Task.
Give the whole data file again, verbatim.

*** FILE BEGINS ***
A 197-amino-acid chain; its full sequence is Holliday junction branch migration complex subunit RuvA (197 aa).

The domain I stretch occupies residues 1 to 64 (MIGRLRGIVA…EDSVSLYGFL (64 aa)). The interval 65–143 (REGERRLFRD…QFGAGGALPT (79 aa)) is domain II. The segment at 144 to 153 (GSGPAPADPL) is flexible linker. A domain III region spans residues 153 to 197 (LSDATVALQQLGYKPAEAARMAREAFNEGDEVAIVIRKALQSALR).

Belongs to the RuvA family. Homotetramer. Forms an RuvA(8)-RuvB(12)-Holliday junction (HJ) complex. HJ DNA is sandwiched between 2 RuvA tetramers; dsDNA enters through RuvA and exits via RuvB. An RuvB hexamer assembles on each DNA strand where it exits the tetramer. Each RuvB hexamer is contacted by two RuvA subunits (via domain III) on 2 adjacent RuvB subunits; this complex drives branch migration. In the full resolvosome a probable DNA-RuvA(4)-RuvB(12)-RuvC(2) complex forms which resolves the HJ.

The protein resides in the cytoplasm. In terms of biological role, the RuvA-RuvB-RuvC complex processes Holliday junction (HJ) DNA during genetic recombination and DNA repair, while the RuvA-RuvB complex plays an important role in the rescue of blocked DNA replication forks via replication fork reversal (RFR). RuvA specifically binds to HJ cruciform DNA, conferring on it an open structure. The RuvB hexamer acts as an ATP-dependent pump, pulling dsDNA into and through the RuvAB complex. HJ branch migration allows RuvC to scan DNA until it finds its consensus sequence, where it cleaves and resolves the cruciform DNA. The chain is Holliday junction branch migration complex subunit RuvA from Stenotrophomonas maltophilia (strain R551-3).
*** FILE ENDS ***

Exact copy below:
A 197-amino-acid chain; its full sequence is Holliday junction branch migration complex subunit RuvA (197 aa).

The domain I stretch occupies residues 1 to 64 (MIGRLRGIVA…EDSVSLYGFL (64 aa)). The interval 65–143 (REGERRLFRD…QFGAGGALPT (79 aa)) is domain II. The segment at 144 to 153 (GSGPAPADPL) is flexible linker. A domain III region spans residues 153 to 197 (LSDATVALQQLGYKPAEAARMAREAFNEGDEVAIVIRKALQSALR).

Belongs to the RuvA family. Homotetramer. Forms an RuvA(8)-RuvB(12)-Holliday junction (HJ) complex. HJ DNA is sandwiched between 2 RuvA tetramers; dsDNA enters through RuvA and exits via RuvB. An RuvB hexamer assembles on each DNA strand where it exits the tetramer. Each RuvB hexamer is contacted by two RuvA subunits (via domain III) on 2 adjacent RuvB subunits; this complex drives branch migration. In the full resolvosome a probable DNA-RuvA(4)-RuvB(12)-RuvC(2) complex forms which resolves the HJ.

The protein resides in the cytoplasm. In terms of biological role, the RuvA-RuvB-RuvC complex processes Holliday junction (HJ) DNA during genetic recombination and DNA repair, while the RuvA-RuvB complex plays an important role in the rescue of blocked DNA replication forks via replication fork reversal (RFR). RuvA specifically binds to HJ cruciform DNA, conferring on it an open structure. The RuvB hexamer acts as an ATP-dependent pump, pulling dsDNA into and through the RuvAB complex. HJ branch migration allows RuvC to scan DNA until it finds its consensus sequence, where it cleaves and resolves the cruciform DNA. The chain is Holliday junction branch migration complex subunit RuvA from Stenotrophomonas maltophilia (strain R551-3).